Scientist of November, Professor Hyung Jin Sung
Professor Hyung Jin Sung from the Department of Mechanical Engineering at KAIST received a ‘Science and Technology Award of the Month’ given by the Ministry of ICT and Science and the National Research Foundation of Korea for November 2017. He developed technology that can exquisitely control a micrometer-scaled liquid drop on a dime-sized lab-on-a-chip. With his work, he was recognized for reinforcing research capability on microfluidics. Lab-on-a-chip is an emerging experiment and diagnostic technology in the form of a bio-microchip that facilitates complex and various experiments with only a minimal sample size required. This technology draws a lot of attention not only from medical and pharmaceutical areas, but also the health and environmental field. The biggest problem was that technology for the temperature control of a fluid sample, which is one of the core technologies in microfluidics, has low accuracy. This limit had to be overcome in order to use the lab-on-a-chip more widely. Professor Sung developed an acoustic and thermal method which controls the temperature of a droplet quickly and meticulously by using sound and energy. This is a thermal method that uses heat generated during the absorption of an acoustic wave into viscoelastic substances. It facilitates a rapid heating rate and spatial-temporal temperature control, allowing heating in desired areas. In addition, Professor Sung applied his technology to polymerase chain reactions, which are used to amplify DNA. Through this experiment, he successfully shortened the reaction time from 1-2 hours to only three minutes, making this a groundbreaking achievement. Professor Sung said, “My research is significant for enhancing the applicability of microfluidics. I expect that it will lead to technological innovations in healthcare fields including biochemistry, medical checkups, and new medicine development.”
Professor Dai Gil Lee Recognized by the ICCS
Emeritus Professor Dai Gil Lee, from the School of Mechanical and Aerospace Engineering at KAIST, received a special achievement award from the 20th International Conference on Composite Structures (ICCS). ICCS is a renowned conference in the field of applied composite structures, which highlights the practicality of composite structures. This year, the conference was held at the Conservatoire National des Arts et Métiers (CNAM), Paris, France from September 4 to 7. Approximately 650 papers were presented from 45 countries. Especially, the conference honored Emeritus Professor Lee, who has been engaged in ICCS since 1993 and received best paper award twice. The ICCS recognized him for serving with distinction in science and technology in the fields of composite materials and structures. As a member of the Editorial Board for many years, he gave significant support to the journal Composite Structures. At the conference, he gave a special lecture titled ‘Lightweight Carbon Composite Proton Exchange Membrane Fuel Cells’. Professor Lee said, “I will dedicate myself to innovate Vanadium Redox Flow Battery-ESS (VRFB) based on the research findings announced at the conference and related patents. I am hoping that these efforts will contribute to solving energy issues around the world.”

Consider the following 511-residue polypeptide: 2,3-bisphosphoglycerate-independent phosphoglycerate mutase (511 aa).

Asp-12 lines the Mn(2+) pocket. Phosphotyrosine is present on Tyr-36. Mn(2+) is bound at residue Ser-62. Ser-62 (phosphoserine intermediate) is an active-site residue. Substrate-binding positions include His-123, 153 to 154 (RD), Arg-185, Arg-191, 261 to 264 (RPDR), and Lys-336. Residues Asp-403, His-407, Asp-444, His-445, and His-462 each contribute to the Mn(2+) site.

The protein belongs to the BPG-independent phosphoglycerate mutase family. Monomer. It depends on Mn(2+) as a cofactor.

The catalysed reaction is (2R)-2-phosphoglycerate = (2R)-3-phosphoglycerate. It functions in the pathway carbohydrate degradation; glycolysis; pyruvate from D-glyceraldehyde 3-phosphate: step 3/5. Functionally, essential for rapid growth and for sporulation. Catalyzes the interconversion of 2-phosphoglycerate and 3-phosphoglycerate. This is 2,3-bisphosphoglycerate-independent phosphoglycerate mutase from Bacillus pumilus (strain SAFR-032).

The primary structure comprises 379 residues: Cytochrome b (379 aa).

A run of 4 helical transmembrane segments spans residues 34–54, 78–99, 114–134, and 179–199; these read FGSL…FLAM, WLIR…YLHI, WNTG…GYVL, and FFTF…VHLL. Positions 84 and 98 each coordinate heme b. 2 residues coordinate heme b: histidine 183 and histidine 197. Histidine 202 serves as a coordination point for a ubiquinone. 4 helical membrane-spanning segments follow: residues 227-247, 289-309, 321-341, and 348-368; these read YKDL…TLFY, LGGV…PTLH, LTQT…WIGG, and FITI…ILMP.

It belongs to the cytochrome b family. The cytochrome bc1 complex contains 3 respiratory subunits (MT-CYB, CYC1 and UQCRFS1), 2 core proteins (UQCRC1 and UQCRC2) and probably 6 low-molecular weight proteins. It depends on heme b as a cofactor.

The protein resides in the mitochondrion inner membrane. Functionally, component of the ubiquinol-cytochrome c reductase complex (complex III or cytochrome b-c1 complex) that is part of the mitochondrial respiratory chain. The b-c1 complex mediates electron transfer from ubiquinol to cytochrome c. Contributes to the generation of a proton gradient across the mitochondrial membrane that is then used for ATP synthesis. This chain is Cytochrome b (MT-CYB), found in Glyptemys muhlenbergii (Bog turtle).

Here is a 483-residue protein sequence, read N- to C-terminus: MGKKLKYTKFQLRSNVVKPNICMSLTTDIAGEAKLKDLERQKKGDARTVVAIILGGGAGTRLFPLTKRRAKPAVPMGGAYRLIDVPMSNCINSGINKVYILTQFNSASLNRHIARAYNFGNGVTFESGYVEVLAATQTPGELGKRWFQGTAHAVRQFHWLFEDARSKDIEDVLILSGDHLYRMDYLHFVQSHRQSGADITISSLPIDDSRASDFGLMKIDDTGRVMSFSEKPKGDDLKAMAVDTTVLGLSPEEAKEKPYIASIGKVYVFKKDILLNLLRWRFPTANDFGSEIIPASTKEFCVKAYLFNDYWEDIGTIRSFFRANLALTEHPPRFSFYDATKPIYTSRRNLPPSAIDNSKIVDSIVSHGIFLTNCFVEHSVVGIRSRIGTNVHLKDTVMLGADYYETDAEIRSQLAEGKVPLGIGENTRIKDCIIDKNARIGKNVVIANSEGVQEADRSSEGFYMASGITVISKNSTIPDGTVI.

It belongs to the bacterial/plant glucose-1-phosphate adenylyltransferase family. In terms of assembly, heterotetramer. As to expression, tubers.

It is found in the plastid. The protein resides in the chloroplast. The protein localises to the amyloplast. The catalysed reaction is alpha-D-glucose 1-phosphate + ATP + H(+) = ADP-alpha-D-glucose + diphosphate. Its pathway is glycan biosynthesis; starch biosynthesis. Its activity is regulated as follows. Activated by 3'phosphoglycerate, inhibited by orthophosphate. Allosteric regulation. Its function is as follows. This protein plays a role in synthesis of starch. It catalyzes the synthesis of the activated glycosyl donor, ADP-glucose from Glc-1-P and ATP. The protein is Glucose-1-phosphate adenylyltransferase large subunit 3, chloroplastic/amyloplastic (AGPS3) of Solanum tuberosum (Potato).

Professor Jun Ho Oh's Total Solar Eclipse Featured in the APOD, NASA
(Professor Jun Ho Oh) A video of a total solar eclipse, filmed in Warm Springs, Oregon by Professor Jun Ho Oh of the Department of Mechanical Engineering, was selected as the Astronomy Picture of the Day (APOD). APOD, is a NASA website specializing in astronomy pictures. It features astronomical observations recorded by the Hubble Space Telescope or photos taken by astronomical observers from around the world. Professor Oh is now the second Korean and the first amateur photographer whose photo was selected as the APOD. According to the website, ‘the video frames were acquired with equipment specifically designed by Jun Ho Oh to track a close-up of the Sun’s periphery during the eclipse.’ Also, Digital Photography Review (dpreview.com) introduced observation points of the eclipse in his three-minute video, including solar prominences, corona, and Baily’s beads. Professor Oh, the creator of the bipedal walking humanoid robot named Hubo, has been chasing eclipse since his first trip to Turkey in 1999. “After numerous trials and failures over the last 18 years, I was finally able to capture every single breath-taking moment of the total eclipse,” said the professor. He’s already planning for the next total eclipse in Chile on July 2, 2019. Click the link to watch the video https://apod.nasa.gov/apod/ap170912.html (#1 Photo of solar eclipse) (#2 Photo of solar eclipse)
KAIST Undergraduates Win the Innovative Design Contest 2016